The Carter administration, bowing to political opposition over its already scaled-back $20 billion tax-cut proposal, agreed yesterday to back a no-frills $15 billion tax-reduction plan designed to get the measure out of committee.
In a conference with key congressional leaders, top presidential economic advisers essentially acceded to the $15 billion tax cut plan as a tactical maeuver to help break the current impasse in the House Ways and Means Committee and head off a possible cut in capital gains taxes.
The panel now is scheduled to put off any further action on the overall tax bill until after the July 4 recess - making it unlikely to resume formal markup of the legislation until mid-July.
The administration's agreement to support the $15 billion cut was conditioned on a pledge by congressional leaders to allow separate votes on a handful of the president's "tax reform" proposals when the bill reaches the floor. The two sides will negotiate over which "reforms" to bring up as floor amendments.
However, congressional experts said they doubted that the White House would be successful in winning floor approval of more than a couple of very modest "reforms." The Ways and Means panel has opposed most of the package.
The action marked the second time that the administration effectively has agreed to scale back the size of the tax cut. Carter originally proposed a $25 billion reductions, but pared that to $20 billion on May 13.
Officials stressed repeatedly that yesterday's agreement was primarily a tactical move, aimed at winning the support of a majority of the Ways and Means panel's Democrats and to head off a cut in capital gains tax. Policy makers said they hope the Senate will return the tax cut to $20 billion.
Panel leaders say they already have a coalition of Republicans and conservative Democrats willing to approve a compromise by Rep. James R. Jones (D-Okla.) that would include part of the cut in capital gains taxes.
The administration has said it is adamantly opposed to any reduction in capital gains taxes. However, panel leaders have warned the committee may scrap the tax-cut measure entirely if some compromise is not worked out.
Although Carter officially still is standing by his request for a $20 billion tax cut, several of his top advisers have been hinting recently he would not object strongly if the packages were reduced to the $15 billion level. The White House is seeking to trim the deficit to combat inflation.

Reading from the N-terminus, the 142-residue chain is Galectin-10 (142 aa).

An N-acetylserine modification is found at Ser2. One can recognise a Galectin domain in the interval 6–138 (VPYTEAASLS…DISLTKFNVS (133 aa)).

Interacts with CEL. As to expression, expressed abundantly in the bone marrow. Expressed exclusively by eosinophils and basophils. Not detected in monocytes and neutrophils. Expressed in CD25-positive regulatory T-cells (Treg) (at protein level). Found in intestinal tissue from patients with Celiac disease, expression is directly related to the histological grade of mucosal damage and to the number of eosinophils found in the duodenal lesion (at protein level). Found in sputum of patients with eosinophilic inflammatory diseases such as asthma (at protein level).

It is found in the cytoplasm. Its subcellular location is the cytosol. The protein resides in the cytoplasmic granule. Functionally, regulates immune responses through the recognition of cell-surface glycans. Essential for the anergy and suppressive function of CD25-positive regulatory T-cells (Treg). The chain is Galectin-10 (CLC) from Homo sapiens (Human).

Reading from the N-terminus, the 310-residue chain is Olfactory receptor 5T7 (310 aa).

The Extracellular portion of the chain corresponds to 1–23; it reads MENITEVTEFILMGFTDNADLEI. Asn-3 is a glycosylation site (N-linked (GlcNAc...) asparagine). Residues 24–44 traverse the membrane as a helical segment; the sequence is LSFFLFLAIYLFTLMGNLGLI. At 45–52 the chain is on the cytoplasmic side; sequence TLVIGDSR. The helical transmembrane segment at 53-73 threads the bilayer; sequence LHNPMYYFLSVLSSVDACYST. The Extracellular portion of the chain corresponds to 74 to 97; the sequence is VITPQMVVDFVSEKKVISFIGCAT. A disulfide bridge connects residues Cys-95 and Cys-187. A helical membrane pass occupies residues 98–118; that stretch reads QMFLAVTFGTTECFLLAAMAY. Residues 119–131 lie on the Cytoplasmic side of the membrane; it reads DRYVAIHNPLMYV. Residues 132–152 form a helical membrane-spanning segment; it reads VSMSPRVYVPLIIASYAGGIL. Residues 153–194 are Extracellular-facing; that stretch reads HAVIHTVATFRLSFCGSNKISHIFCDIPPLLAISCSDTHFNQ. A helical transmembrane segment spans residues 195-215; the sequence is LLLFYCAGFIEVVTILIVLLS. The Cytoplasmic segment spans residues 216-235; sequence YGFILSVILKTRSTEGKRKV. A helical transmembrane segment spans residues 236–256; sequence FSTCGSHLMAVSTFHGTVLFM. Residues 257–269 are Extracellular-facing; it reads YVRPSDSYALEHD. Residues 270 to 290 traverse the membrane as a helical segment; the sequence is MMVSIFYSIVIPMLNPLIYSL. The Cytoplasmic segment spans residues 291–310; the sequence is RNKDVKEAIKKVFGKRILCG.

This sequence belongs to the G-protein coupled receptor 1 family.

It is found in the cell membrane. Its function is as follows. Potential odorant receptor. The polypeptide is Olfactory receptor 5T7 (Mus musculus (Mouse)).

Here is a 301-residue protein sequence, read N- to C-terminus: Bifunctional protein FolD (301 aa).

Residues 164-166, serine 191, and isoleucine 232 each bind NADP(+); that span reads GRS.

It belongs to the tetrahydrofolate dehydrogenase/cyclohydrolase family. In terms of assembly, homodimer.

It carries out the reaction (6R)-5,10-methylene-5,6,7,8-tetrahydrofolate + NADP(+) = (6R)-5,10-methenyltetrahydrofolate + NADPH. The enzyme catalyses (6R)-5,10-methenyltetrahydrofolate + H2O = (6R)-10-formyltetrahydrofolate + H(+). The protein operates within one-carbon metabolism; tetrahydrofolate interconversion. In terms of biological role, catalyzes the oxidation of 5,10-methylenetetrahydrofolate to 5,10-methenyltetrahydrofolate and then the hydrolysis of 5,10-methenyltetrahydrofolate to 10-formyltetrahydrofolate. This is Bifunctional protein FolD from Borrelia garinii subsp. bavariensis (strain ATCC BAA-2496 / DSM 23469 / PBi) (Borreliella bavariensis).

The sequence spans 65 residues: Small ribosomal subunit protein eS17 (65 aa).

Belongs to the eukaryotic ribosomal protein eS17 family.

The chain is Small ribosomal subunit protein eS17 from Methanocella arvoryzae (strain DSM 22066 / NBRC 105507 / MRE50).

The commitment to support a $15 billion tax-cut plan was made to congressional leaders by three of Carter's top economic advisers, Secretary of the Treasury W. Michael Blumenthal, presidential economist Charles L. Schultze and domestic staff chief Stuart E. Eizenstat.
On the congressional side, the participants included House Speaker Thomas P. O'Neill (D-Mass.); Rep. Al Ullman (D-Ore.), chairman of the Ways and Means panel; Rep. John Brademas (D-Ind.), the Democratic whip; and Rep. Dan Rostenkowski, (D-Ill.), a key Ways and Means member.
The $15 billion proposal essentially parallels a "no-frills" approach that liberals on the Ways and Means Committee began pushing earlier this week. The idea is to scrap all of Carter's tax "reform" proposals in order to try to muster a Democratic majority behind the bill.
In one such proposal, Rep. Joseph L. Fisher (D-Va.), a committee liberal, has suggested a flat $15 billion plan that would provide $10 billion in tax cuts for individuals and $5 billion for corporations. The personal tax cuts would be concentrated in the $15,000 to $50,000 brackets.
Meanwhile, the Treasury completed a new study showing that the average highest tax rates paid on capital gains are decidedly lower than previously thought, and that most taxpayers reporting capital gains would not be affected by the pending Jones compromise.
The survey, described by officials as the most extensive the department has conducted on the subject, shows the average marginal tax rate on capital gains was only 18.5 per cent in 1976, rather than the 49.1 per cent maximum so often cited by proponents of the compromise plan.
Moreover, the study shows that 62 per cent of all capital gains reported in 1976 were reaped by persons with adjusted gross incomes of $50,000 or less. Capital gains are the profit investors make from the sale of stocks or other assets.
The figures appeared to cast doubt on contentions by conservatives that heavy capital gains taxes ar crimping investment. Rep. William A. Steiger (R-Wis.), sponsor of the most popular bill to cut capital gains taxes, has asserted capital gains rates have risen sharply.
The Treasury study shows the average tax rate paid on all capital gains - not just those on the "margin," or the highest dollar taxed - was 15.9 per cent in 1976. The compared to 14.6 per cent in 1970 and 11.5 per cent in 1954.